Biden is poised to propose a global vaccination summit

President Biden is planning to call for a global summit on vaccinations during next week’s U.N. General Assembly

Biden’s move comes amid pressure to fulfill his promise to vaccinate the world.

The president plans to propose a “global summit to respond to the coronavirus crisis and boost vaccine supply to the developing world, said three people who spoke on the condition of anonymity to discuss the pending announcement,” Dan and our Post colleagues report.

Mark Dybul, who served as an architect of the President’s Emergency Plan for AIDS Relief (PEPFAR), the largest U.S. initiative devoted to a single disease, said he would welcome such an announcement as a step toward a “fully global response.”

“The U.S. can’t be the only one. We need a global effort,” said Dybul, who has called for a global pandemic task force.

© Pool New/Reuters World Health Organization Director General Tedros Adhanom Ghebreyesus in Geneva in 2020. (Fabrice Coffrini/Pool/Reuters)

A crisis at home has put less-developed countries on the back burner.

Global health advocates hoped this summer would offer the U.S. relief from the pandemic and give the administration time to turn its attention to the global response. But as the delta variant surged, many say they feel the plight of poorer countries was once again relegated to the back burner. 

The announcement that the U.S. would pursue booster shots disappointed some advocates who hoped that the country’s vaccine surplus — including additional deals to purchase 400 million doses this summer — could be directed to global donations. The World Health Organization doubled down yesterday on its call for a moratorium on booster shots until more people around the world have received first doses.

  • While more than half of Americans are fully vaccinated, fewer than 3 percent of people in Africa have been vaccinated.
  • Covax, an initiative backed by the World Health Organization aimed at equitable vaccine access, recently downgraded its projected vaccine supply for 2021 by more than a quarter.

“Unfortunately, it feels like global vaccine access and equity has always been a bit of a back-burner issue for the administration. In June and July, there was a feeling of ‘Mission accomplished. We can start doing vaccines around the world,’ ” said Rachel Silverman, a policy fellow at the Center for Global Development. “Now we’re having a secondary surge at home. There’s this talk about boosters.”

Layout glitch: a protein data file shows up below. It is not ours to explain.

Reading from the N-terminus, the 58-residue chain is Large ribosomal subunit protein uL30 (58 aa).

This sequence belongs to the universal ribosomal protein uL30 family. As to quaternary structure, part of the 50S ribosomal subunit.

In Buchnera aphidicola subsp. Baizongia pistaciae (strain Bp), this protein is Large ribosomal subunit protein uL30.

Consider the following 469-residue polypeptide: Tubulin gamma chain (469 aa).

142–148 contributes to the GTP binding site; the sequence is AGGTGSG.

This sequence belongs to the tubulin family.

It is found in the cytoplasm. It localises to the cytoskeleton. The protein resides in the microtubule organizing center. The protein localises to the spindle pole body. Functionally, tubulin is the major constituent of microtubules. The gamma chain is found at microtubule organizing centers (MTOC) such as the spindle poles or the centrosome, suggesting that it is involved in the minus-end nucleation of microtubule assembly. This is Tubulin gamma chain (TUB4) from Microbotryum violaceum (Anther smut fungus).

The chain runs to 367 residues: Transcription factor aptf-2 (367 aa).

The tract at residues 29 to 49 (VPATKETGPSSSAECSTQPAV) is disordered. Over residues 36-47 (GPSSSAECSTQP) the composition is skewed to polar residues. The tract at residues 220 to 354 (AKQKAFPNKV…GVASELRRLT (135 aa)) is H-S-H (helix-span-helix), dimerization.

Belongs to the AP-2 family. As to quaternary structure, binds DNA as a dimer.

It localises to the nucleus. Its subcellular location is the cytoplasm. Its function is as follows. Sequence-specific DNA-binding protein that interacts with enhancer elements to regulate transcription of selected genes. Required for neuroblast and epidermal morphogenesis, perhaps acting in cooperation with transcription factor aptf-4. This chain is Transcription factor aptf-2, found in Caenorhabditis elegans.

The past few months have seen an increase in U.S. commitments to the global response. 

  • Last month, the U.S. began shipping the first of the 500 million Pfizer doses purchased by the Biden administration as part of its pledge to countries in need. The country has already delivered 130 million donated doses.
  • Last week, the White House promised that it would invest $2.7 billion to ramp up domestic vaccine production, a move which Jeff Zients, Biden’s coronavirus response coordinator, said would help the U.S. “deliver on its commitment to be the arsenal of vaccines for the world.”

The U.S. is also supporting partnerships aimed at ramping up vaccine manufacturing in South Africa and IndiaAdministration officials are quick to point out that they are donating more than any other country in the world. The United Kingdom takes a distant second on that front, committing 100 million doses, according to data from the Duke University’s Global Health Innovation Center.

But some advocates argue the U.S. isn’t doing enough.

The fact that wealthy countries fought to get in the front of the line for vaccine purchase prevented many poorer countries from buying shots, even as some doses sit unused in freezers. And the U.S. has been reluctant to use its patent on a component of mRNA technology to pressure vaccine makers to share it with manufacturers in other countries.

“We’re patting ourselves on the back for doing the bare minimum and doing more than any other country, but that’s not a great mark,” said Matthew Rose, the head of U.S. policy at the Health Global Access Project. “If everyone’s failing, then we’re all failing together. We’re just the head of the people failing.”

Here’s how lawmakers and advocates want to change that:

There’s an effort underway to boost funding for global vaccine supply. 

More than 100 members of Congress sent a letter to Biden last month urging his support in securing $34 billion in the massive $3.5 trillion bill moving on Capitol Hill. (Biden has instead called for $15 billion to prepare for future pandemics.)

“Unless we vaccinate the entire population, we are not going to be able to control covid-19 at home,” Rep. Pramila Jayapal (D-Wash.) told The Health 202. 

Global health advocates want the U.S. to spend its money faster.

The nonprofit health advocacy group PrEP4All released a report last month claiming that, of $16 billion authorized in the American Rescue Plan to boost manufacturing of PPE, vaccines and therapeutics, only a small fraction has been spent on boosting vaccine supply. 

A White House official said that close to all of that funding has been designated, including the $2.7 billion announced for vaccine production and another $3 billion aimed at discovering and producing antivirals. Many awards have been finalized or are in the final stages, the official said.

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